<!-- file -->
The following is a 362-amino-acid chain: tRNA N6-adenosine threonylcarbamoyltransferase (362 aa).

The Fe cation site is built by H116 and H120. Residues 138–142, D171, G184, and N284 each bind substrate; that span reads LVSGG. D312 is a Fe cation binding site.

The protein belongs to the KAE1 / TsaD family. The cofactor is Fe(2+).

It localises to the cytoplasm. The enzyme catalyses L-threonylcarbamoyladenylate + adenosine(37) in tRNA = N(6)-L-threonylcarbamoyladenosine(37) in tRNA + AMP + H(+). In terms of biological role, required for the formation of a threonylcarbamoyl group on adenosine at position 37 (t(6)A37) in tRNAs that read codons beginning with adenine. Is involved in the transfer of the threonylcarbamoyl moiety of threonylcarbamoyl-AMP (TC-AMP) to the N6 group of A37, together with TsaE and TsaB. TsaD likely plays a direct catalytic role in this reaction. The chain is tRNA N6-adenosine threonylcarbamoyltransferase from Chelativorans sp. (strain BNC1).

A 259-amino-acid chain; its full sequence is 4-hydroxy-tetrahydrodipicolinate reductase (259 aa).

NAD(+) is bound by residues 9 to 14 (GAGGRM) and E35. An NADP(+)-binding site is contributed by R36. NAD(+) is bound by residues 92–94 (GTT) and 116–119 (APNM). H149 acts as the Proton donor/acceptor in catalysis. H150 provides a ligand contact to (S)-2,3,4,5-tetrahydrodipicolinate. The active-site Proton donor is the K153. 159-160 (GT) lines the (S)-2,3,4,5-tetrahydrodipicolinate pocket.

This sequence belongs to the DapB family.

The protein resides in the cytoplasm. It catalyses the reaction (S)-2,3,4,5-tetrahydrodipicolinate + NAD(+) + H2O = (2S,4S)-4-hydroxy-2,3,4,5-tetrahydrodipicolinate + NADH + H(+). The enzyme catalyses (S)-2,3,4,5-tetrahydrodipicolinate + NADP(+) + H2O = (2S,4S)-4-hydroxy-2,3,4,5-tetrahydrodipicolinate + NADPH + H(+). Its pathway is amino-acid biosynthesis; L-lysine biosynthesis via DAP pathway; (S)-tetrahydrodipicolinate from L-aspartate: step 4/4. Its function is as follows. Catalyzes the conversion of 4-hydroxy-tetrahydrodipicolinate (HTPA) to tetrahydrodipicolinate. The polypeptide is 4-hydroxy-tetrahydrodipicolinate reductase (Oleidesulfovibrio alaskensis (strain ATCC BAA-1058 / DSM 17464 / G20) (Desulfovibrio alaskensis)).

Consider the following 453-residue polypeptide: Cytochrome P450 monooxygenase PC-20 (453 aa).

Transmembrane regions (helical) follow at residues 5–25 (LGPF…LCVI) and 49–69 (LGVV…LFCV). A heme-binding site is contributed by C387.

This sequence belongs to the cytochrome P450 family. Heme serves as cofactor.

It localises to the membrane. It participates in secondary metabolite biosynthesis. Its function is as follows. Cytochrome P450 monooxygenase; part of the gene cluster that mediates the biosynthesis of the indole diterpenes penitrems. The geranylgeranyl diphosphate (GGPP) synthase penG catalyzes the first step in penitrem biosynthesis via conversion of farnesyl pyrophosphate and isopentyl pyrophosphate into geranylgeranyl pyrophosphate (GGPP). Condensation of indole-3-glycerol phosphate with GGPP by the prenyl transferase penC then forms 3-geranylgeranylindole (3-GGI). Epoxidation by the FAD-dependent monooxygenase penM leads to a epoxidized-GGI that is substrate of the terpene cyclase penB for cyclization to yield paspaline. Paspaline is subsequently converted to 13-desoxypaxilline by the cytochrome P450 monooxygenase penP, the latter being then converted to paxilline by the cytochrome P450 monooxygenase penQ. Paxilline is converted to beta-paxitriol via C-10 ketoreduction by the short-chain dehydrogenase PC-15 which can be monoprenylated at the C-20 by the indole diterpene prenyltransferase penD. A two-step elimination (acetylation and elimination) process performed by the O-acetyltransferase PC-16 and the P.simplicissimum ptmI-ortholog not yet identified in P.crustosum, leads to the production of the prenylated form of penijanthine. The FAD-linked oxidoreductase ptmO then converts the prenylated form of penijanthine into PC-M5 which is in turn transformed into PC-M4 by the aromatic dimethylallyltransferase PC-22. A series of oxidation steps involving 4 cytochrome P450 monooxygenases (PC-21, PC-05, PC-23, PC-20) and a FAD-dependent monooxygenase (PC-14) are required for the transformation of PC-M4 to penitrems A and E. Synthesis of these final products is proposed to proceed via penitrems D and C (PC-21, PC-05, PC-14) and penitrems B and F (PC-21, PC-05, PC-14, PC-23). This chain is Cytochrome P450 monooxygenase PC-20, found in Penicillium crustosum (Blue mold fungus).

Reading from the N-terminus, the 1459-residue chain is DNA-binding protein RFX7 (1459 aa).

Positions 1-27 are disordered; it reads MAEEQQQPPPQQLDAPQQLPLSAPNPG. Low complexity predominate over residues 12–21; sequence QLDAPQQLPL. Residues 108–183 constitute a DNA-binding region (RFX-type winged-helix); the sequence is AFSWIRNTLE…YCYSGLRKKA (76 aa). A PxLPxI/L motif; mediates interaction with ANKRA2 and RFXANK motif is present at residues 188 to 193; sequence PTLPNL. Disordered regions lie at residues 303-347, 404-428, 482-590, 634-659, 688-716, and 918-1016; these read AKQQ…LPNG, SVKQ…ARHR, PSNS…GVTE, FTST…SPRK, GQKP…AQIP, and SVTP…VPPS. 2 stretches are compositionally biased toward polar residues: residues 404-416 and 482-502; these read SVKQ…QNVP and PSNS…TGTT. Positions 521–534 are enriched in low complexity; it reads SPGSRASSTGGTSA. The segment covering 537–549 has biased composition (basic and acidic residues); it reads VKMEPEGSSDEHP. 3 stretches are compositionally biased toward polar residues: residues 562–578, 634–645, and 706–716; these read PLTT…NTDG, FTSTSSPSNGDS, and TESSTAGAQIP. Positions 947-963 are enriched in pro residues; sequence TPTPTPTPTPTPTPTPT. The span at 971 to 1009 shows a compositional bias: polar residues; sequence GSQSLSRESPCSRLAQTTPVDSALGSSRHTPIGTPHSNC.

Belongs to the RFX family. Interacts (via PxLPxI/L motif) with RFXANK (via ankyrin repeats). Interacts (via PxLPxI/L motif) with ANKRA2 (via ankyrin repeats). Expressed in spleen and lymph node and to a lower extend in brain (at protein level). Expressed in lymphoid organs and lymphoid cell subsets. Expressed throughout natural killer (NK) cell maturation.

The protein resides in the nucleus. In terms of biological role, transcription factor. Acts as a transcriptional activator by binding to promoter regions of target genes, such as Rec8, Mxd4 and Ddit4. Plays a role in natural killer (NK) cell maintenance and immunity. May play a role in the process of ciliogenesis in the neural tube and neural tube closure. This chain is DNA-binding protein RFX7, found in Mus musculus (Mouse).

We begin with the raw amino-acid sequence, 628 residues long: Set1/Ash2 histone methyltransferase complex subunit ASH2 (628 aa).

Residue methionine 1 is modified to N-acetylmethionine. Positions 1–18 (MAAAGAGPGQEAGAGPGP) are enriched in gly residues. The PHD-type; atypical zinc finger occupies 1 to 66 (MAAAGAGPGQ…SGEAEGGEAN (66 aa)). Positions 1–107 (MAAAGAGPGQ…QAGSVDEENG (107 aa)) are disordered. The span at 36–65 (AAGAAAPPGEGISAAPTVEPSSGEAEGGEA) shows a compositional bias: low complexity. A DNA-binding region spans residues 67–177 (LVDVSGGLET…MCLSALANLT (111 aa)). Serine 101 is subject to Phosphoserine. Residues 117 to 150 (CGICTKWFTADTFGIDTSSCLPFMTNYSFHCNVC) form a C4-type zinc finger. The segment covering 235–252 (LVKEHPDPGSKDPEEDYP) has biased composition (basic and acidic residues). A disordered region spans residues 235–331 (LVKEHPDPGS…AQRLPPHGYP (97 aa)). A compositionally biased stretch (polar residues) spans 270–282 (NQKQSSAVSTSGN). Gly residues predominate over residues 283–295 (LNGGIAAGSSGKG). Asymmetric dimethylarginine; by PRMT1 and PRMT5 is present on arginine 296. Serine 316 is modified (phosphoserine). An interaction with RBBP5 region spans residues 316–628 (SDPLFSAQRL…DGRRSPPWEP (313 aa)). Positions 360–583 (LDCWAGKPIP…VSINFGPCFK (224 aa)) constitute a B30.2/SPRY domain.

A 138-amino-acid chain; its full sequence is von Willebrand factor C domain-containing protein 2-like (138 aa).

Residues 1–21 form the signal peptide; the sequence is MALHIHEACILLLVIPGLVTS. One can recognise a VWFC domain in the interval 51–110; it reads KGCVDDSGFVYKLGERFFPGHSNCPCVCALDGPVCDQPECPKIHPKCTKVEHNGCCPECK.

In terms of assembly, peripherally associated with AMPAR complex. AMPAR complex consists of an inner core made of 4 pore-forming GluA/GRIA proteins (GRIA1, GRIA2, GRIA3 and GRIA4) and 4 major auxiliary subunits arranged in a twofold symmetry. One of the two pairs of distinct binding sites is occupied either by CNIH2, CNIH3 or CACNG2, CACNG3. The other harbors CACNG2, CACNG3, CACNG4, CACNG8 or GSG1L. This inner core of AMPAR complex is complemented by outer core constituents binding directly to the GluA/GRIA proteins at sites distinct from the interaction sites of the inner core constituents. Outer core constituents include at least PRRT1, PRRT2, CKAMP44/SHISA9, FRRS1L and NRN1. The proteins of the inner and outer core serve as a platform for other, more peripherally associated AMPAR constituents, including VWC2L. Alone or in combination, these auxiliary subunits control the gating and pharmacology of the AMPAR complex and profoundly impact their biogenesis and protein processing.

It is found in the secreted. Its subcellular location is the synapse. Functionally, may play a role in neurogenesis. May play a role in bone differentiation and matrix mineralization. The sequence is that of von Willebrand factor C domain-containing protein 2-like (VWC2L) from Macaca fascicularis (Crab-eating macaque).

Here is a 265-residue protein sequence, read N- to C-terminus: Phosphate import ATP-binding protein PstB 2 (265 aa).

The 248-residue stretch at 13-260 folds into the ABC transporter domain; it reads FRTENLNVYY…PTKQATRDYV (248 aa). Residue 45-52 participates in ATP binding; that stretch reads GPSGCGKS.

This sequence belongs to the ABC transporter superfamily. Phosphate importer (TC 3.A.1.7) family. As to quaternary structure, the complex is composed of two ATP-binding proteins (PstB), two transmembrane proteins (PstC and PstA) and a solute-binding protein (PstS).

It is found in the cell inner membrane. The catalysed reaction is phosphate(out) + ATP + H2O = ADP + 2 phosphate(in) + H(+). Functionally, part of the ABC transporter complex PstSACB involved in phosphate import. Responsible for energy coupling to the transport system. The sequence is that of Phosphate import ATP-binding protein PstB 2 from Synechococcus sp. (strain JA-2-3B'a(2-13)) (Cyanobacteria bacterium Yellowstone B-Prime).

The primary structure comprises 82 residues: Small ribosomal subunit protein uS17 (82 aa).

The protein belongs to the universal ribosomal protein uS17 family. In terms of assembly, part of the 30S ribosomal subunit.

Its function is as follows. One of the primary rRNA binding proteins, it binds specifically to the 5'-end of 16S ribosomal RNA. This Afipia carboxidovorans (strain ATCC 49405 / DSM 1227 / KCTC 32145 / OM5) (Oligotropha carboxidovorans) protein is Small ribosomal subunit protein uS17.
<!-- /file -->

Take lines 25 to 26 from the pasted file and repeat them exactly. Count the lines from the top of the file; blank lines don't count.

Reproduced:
This sequence belongs to the ABC transporter superfamily. Phosphate importer (TC 3.A.1.7) family. As to quaternary structure, the complex is composed of two ATP-binding proteins (PstB), two transmembrane proteins (PstC and PstA) and a solute-binding protein (PstS).

It is found in the cell inner membrane. The catalysed reaction is phosphate(out) + ATP + H2O = ADP + 2 phosphate(in) + H(+). Functionally, part of the ABC transporter complex PstSACB involved in phosphate import. Responsible for energy coupling to the transport system. The sequence is that of Phosphate import ATP-binding protein PstB 2 from Synechococcus sp. (strain JA-2-3B'a(2-13)) (Cyanobacteria bacterium Yellowstone B-Prime).